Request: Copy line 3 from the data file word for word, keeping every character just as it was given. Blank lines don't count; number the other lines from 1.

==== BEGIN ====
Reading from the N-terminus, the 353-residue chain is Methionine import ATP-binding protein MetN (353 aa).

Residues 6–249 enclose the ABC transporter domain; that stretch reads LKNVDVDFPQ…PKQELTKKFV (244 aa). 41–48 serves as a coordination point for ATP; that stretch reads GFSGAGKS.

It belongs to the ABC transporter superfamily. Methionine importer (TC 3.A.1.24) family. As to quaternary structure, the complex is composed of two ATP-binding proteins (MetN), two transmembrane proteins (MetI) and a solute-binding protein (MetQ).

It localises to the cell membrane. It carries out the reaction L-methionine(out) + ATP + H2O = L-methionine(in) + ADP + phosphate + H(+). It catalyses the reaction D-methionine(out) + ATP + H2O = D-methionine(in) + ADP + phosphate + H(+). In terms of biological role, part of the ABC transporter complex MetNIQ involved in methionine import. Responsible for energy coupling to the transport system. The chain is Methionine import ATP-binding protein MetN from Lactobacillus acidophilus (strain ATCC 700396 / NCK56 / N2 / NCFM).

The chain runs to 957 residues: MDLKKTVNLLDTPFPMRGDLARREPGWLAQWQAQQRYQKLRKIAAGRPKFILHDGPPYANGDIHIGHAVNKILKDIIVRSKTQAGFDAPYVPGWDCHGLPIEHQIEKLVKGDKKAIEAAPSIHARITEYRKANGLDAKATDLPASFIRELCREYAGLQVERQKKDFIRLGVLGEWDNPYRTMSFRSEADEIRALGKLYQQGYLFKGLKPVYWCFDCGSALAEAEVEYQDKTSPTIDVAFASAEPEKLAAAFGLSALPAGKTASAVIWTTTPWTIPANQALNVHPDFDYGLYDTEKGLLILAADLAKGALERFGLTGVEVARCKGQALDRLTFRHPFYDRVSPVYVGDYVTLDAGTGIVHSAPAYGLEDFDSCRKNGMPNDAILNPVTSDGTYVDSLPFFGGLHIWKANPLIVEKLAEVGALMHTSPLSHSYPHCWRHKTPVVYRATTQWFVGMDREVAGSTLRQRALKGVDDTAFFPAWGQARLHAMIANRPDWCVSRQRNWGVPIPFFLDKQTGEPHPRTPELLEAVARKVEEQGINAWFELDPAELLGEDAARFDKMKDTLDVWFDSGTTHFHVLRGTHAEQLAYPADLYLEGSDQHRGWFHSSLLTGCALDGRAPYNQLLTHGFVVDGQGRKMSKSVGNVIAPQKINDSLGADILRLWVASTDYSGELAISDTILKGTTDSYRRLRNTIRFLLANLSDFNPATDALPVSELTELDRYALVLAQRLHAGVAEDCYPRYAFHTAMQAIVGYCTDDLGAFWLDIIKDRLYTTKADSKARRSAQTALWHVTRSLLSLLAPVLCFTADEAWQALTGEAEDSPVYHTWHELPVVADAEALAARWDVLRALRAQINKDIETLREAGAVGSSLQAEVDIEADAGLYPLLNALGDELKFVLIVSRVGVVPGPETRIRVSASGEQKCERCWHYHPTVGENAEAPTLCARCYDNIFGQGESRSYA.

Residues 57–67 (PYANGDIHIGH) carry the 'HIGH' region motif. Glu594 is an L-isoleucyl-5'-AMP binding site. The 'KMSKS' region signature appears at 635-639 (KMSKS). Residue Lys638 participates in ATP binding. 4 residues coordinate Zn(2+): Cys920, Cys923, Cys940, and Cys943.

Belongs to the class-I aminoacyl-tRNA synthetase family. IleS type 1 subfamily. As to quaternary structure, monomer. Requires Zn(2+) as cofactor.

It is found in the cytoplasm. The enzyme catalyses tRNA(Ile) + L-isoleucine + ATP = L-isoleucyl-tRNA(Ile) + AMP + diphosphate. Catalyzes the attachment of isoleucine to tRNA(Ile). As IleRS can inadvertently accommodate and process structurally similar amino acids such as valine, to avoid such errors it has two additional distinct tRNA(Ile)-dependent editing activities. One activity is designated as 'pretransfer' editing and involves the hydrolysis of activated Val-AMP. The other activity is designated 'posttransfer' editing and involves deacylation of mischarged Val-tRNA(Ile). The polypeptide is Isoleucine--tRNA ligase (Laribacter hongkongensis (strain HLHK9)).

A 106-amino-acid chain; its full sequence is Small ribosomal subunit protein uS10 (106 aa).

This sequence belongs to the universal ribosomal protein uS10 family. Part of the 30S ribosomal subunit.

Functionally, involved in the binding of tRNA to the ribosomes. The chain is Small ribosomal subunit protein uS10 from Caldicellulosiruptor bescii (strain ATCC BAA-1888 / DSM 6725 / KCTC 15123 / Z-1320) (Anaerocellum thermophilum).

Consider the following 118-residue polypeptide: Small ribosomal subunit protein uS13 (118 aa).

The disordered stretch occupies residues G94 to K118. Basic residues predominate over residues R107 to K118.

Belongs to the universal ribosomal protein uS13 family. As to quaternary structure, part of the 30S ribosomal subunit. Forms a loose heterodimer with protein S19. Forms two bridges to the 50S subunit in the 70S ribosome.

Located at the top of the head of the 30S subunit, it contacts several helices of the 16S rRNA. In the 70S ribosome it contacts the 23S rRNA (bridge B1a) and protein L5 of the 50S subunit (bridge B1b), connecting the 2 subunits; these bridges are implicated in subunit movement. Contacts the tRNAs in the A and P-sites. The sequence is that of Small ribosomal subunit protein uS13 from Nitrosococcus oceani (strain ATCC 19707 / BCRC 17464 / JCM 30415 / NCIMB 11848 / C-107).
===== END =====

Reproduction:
It belongs to the ABC transporter superfamily. Methionine importer (TC 3.A.1.24) family. As to quaternary structure, the complex is composed of two ATP-binding proteins (MetN), two transmembrane proteins (MetI) and a solute-binding protein (MetQ).